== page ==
# Dr Patrick Farrell, Oxford Mathematical Institute

When |
Apr 25, 2016
from 02:00 PM to 03:00 PM |
---|---|

Where | LR8 |

Contact Name | Jin-Chong Tan |

Contact Phone | 01865-273925 |

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Nonlinear equations can permit multiple solutions. In solid mechanics, this manifests itself as distinct equilibria (stable or unstable) that satisfy the governing equations. For example, it is well known that a slender beam subject to a compressive force along its axis undergoes buckling: below the critical load, only one solution exists; above the critical load, three solutions exist. This multiplicity and multistability of structures is extremely useful to designers --- if the multiple solutions can be found.

The standard approach to computing multiple solutions of differential equations combines arclength continuation and branch switching, as invented by Keller in 1977 and implemented in popular software packages such as AUTO. This algorithm has been extremely successful and useful in engineering, but suffers from two major drawbacks. The first is that it only computes connected fragments of bifurcation diagrams: for example, if the symmetry of a slender beam is broken by gravity, the standard approach will only identify one solution, even though the equation permits three solutions. The second is that the algorithm relies on the solution of expensive subproblems, which typically limits its applicability to systems of ODEs.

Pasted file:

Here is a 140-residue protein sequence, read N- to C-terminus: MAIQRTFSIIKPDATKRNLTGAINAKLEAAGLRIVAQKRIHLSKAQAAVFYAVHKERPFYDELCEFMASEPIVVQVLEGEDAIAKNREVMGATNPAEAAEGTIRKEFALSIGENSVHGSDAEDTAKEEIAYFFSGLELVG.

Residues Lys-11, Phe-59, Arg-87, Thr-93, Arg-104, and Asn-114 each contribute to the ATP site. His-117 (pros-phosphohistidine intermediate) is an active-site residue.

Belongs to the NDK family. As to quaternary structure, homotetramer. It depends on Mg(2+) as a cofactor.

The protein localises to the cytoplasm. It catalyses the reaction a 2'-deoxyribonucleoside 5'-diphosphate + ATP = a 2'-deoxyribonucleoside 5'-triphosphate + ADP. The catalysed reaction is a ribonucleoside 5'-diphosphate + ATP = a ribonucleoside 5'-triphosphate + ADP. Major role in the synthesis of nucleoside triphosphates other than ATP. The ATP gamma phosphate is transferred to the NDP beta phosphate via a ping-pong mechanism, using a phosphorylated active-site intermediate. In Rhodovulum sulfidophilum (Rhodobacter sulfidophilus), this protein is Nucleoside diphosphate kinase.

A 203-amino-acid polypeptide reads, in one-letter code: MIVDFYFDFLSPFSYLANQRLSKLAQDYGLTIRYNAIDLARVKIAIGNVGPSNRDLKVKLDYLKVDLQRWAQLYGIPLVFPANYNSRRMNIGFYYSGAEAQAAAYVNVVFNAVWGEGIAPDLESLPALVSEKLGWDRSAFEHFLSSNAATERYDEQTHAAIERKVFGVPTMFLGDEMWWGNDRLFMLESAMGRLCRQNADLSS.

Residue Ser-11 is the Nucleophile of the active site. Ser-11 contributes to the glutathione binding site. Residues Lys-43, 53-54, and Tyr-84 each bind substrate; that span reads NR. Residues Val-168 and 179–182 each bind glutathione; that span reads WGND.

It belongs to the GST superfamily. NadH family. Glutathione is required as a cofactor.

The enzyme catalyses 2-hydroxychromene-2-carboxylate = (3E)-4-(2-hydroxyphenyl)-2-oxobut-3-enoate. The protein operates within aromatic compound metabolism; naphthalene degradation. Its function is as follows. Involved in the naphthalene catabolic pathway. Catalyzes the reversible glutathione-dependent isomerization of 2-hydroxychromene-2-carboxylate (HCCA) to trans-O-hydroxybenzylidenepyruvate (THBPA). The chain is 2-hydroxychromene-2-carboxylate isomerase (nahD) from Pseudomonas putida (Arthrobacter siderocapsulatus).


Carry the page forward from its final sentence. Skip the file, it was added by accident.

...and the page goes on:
In this talk I will present a new algorithm, called deflated continuation, that overcomes both of these drawbacks. It allows for the computation of disconnected bifurcation diagrams, and scales as far as the underlying equation solver (up to discretisations of PDEs with billions of degrees of freedom). I will demonstrate its applicability to several nonlinear problems in mechanics including the deformation of a hyperelastic beam, nematic and cholesteric liquid crystals, and the optimal design of pipes